HANK'S bat is a Louisville Slugger (model
S2) with signature barrel stamp.
GIANT THIRD BASEMAN
Hank Thompson used this bat in an August 1954 series with the Cardinals
at Busch Stadium. The eventual '54 National League pennant
winners and World Series champions took three out of four from
the Redbirds. Thompson contributed a two-run circuit-clout his
22nd of the season in the second game, a 7-4 New York
win. He had three hits in the third game in which the
Giants won, 4-1. He finished the '54 season with 26 home runs
and 86 RBIs, many in the clutch down the stretch to help fend off
HANK THOMPSON was a member of the Major League's
first all-Black outfield during the 1951 World Series when he played
right field in place of injured Don
Mueller. With Thompson in the Giants outfield that day were
center fielder Willie Mays
and left fielder Monte Irvin.
was only player to break the color barrier for teams in both leagues
Willard Brown were first black teammates to play in a Major league
Hank Thompson began his Major League career on
July 17, 1947, with the St. Louis Browns at age 22. He played for
nine seasons on two different teams and ended his big league
playing career in 1956. Thompson was the only player to break the
color barrier for teams in both leagues the St. Louis Browns
(1947) in the American League and the New York Giants (1949) in
the National League.
In 1942 at age 17, Thompson played right field for the Kansas City
Monarchs of the Negro League, batting around .300. The following
year, he was drafted into the Army where he was a machine gunner
with the 1695th Combat Engineers at the Battle of the Bulge. Sergeant
Thompson was discharged in 1946 and returned to the Monarchs.
With the start of the 1947 season, history was
made when Jackie Robinson broke the color line with the Brooklyn
Dodgers. A few months later, Thompson's contract, along with teammate
Willard Brown, was sold to the St. Louis Browns. On July 17, Thompson
became the third Negro League player to play in the Major Leagues.
Shortly after debuting for the Browns in July 1947, he was joined
by Brown to become the first black teammates to appear in a game.
Thompson was with St. Louis a little over a month and hit .256 in
78 at bats, playing in 27 games mainly at second base. On August
23, he was released and he rejoined the Monarchs through the 1948
WITH THE ST. LOUIS BROWNS, Thompson, on
July 17, 1947, became the third
Black player in
the Major Leagues.
On July 4, 1949 the New York Giants called him and Monte Irvin up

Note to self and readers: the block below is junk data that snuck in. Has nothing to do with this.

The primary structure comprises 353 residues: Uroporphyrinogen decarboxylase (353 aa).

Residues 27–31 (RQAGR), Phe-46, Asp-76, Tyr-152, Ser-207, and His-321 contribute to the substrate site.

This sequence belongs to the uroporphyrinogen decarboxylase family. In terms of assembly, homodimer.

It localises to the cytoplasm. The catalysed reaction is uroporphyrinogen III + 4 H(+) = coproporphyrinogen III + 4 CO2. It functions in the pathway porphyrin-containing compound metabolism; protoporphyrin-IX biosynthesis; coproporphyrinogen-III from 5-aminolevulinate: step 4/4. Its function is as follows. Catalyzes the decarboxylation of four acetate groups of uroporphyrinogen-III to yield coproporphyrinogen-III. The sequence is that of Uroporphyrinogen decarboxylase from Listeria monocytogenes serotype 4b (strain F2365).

from the Giants' Jersey City farm club. Thompson received $2,500 over
the league minimum of $5,000. By signing with the Giants, Thompson
earned a unique place in baseball history as the first Black to play
in the National and American leagues.
When Thompson batted against the Dodgers' Don Newcombe in 1949 it
was the first time in Major
League history a black batter faced a black pitcher. Also, in
the 1951 World Series, he played right field in place of injured Don
Mueller, with Willie Mays
and Irvin, creating the
first all-Black outfield in Major League history.
Other significant Thompson firsts included his appearance as a Brownie
against Cleveland's Larry Doby in an August 9, 1947 doubleheader,
making it the first time Black players of opposing teams appeared
on the field at the same time.
The left-handed hitter enjoyed his best season in 1953 when he hit
.302 with 24 home runs, and finished his career with a .267 lifetime
average, with 801 hits.
HANK THOMPSON: Did you know...
....Thompson's contract was sold to Minneapolis of the American Association in 1957, where he finished his career.
Thompson played in two World Series 1951 and 1954. In the 1954 World Series against the Indians he hit .364 and drew a four-game series record of seven walks.
...Thompson was born December 8, 1925 in Oklahoma City, Oklahoma. He died September 30, 1969 in Fresno, California at age 43.
HANK THOMPSON, above
left, with Giant teammate Willie
Mays at the Polo Grounds in 1951.
HANK THOMPSON played for nine
seasons on two different teams and ended his big league playing
career in 1956. Thompson was the only
player to break the color barrier for
teams in both leagues the St. Louis Browns (1947) in the American
League and the New York Giants (1949)
in the National League.
THE DODOGERS' Gil
Hodges tries to take out Thompson to break up a double play
during a cross-town rivalry game at Ebbets Field in the 50s.